Metro councilman shocked many people still go to the library
BATON ROUGE - A simple item on Wednesday's Metro Council agenda about leasing space for a temporary downtown library turned into a bizarre discussion about how many people visit libraries and the economic differences between people on either side of town.
The library board wants to spend $14,583.33 a month to rent space at 447 3rd Street while the new River Center Branch Library is built. In 2010, a $19 million project was approved to replace the aging library next to city hall in downtown.
Some metro council members thought the lease was steep and while questioning the need for a full, temporary library one council person was shocked to hear about the amount of patrons visiting the location.
"I just cannot see how that is even possible," John Delgado said to Library Director Spencer Watts when Watts said some 92,000 people go through the downtown library each year. "That's about 250 per day. I don't know that city hall has that many visitors," Delgado said.
Councilman John Delgado discusses an expensive lease for a temporary library Wednesday
"We use laser counters and they tend to under count," Watts affirmed. Watts said he understands the number might appear high, but said he has seen very busy days at the branch and slow days. Delgado, an attorney, said he is frequently near the library because he attends court across the street and it always appears slow to him.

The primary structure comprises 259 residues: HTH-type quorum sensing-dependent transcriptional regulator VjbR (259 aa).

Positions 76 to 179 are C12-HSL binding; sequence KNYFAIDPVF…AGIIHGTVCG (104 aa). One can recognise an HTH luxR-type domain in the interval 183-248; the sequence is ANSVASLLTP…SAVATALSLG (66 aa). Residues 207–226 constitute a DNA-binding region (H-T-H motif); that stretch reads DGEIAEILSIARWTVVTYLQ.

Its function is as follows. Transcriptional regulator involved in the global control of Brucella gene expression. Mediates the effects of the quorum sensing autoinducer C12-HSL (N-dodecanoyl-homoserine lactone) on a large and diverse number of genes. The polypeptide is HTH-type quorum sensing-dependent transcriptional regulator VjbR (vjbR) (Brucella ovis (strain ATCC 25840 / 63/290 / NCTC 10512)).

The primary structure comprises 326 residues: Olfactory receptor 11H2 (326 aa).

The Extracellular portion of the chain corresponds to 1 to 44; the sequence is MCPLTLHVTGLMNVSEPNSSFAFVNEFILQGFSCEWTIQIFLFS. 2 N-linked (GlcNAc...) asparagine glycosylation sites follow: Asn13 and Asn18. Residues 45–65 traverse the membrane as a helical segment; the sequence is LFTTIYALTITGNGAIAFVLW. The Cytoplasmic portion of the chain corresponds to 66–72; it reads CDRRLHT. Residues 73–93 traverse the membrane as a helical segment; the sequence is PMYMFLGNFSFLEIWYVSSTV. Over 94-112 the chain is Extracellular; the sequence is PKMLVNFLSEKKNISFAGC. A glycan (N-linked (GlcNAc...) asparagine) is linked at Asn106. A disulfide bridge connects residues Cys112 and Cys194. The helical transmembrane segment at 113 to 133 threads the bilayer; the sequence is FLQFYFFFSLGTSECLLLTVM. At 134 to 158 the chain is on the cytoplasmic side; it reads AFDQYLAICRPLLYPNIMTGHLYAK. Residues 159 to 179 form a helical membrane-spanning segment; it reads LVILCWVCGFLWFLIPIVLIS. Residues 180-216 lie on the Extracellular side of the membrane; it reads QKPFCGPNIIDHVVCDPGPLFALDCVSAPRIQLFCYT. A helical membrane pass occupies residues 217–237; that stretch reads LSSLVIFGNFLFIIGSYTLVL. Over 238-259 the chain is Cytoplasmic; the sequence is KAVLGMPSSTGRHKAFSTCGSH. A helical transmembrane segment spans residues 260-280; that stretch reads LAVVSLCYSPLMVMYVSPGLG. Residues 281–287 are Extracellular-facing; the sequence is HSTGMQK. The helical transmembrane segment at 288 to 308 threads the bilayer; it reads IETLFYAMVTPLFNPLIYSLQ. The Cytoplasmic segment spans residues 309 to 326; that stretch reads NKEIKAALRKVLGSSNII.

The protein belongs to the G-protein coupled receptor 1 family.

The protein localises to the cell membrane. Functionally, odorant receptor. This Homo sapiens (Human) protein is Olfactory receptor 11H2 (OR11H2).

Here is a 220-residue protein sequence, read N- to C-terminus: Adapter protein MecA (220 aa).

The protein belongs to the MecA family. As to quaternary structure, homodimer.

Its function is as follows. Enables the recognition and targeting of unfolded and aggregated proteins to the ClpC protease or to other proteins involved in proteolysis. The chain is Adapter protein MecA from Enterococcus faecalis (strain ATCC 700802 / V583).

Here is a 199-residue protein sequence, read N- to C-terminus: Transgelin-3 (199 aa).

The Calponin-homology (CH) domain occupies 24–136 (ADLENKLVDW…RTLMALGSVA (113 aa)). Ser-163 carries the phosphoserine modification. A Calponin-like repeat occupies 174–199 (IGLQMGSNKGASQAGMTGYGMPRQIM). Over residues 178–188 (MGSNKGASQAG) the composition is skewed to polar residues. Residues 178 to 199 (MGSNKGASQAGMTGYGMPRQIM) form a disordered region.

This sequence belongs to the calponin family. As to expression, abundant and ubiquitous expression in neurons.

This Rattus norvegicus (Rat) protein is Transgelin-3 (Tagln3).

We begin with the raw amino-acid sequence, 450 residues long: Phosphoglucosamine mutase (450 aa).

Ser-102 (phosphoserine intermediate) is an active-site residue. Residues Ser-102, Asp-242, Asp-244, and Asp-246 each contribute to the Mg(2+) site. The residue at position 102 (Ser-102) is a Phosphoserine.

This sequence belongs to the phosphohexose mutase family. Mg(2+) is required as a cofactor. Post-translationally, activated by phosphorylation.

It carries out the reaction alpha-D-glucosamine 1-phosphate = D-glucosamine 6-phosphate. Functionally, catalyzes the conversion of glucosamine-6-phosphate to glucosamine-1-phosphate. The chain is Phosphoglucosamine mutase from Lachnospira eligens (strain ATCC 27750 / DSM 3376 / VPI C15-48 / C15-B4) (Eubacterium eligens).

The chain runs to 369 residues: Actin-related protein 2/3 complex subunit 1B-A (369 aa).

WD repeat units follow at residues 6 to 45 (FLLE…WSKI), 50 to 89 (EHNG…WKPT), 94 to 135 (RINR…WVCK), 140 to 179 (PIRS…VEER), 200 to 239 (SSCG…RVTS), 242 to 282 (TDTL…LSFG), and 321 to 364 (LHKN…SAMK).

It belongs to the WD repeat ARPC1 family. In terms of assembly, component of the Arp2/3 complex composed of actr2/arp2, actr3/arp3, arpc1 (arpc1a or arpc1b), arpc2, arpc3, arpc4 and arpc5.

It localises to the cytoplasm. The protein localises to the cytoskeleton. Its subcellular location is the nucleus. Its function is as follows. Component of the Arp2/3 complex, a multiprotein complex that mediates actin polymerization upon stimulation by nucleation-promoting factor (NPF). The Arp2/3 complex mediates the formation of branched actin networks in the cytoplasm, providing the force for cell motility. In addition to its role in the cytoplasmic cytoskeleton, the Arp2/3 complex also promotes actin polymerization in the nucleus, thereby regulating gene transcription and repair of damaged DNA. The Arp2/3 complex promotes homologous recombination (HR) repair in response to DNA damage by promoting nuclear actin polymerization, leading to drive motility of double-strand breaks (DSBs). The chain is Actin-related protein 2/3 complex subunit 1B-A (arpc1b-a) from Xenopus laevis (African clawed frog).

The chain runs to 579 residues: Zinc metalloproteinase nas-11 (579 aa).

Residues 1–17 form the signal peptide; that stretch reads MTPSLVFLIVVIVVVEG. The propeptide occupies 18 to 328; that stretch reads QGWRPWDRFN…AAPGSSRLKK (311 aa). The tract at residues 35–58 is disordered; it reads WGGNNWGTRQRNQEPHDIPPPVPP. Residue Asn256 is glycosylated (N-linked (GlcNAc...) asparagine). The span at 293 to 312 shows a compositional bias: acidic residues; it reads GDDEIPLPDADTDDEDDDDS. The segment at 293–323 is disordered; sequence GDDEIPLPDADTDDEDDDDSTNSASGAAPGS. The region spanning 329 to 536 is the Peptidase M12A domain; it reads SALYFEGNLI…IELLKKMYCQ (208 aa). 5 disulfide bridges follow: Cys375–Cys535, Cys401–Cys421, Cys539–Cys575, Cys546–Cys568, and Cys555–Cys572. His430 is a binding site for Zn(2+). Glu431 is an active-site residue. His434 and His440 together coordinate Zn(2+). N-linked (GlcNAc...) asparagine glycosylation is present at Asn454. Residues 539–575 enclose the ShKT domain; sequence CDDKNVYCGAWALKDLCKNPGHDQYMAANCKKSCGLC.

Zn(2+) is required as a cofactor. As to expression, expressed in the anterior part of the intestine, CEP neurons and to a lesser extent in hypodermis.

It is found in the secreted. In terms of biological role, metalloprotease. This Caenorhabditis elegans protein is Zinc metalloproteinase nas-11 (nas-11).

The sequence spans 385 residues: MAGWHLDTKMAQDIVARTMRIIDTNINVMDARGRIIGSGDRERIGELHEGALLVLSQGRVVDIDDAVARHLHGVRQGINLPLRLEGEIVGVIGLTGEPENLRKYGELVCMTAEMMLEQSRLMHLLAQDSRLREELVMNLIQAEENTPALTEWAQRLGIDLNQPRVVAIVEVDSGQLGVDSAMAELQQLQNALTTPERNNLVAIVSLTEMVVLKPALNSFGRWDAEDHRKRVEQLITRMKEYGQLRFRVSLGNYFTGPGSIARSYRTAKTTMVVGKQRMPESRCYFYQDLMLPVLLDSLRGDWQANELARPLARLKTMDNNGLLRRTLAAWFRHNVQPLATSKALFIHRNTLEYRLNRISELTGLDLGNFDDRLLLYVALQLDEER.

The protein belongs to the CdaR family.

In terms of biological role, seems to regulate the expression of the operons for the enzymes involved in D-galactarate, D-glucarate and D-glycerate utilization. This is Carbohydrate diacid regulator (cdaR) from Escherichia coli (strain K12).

Library Director Spencer Watts addresses the Metro Council
While Delgado's thoughts may have been surprising and frustrating to the library executives in attendance Wednesday, it came about as he was trying to argue the library could spend its money more wisely. Delgado asked if city hall could be used as a library location for people to access computers and Internet instead of renting a space for an entire library collection temporarily.
Renderings of a new River Center library location are vastly different from the current library
Councilman Trae Welch added the money could be better spent elsewhere in the system. Possibly at other branches, Welch said at the council meeting.
Welch also questioned if unused state facilities in the downtown area could be used.
The council decided to delay any decision on a lease agreement until there is a further investigation into real estate.
Delaying the plan, though, frustrated Councilwoman Tara Wicker who argued the downtown branch serves an important role in economically-challenged neighborhoods outside of the traditional downtown area.
"Get whatever information y'all need, but please consider the citizens involved that are going to be without their library services during this time," she said. Wicker told the council she knows of parents who walk blocks to take their kids to the downtown branch. She said she believes the library board exhausted all efforts and found the best location to lease in the old Kress Building near the corner of 3rd and Main.
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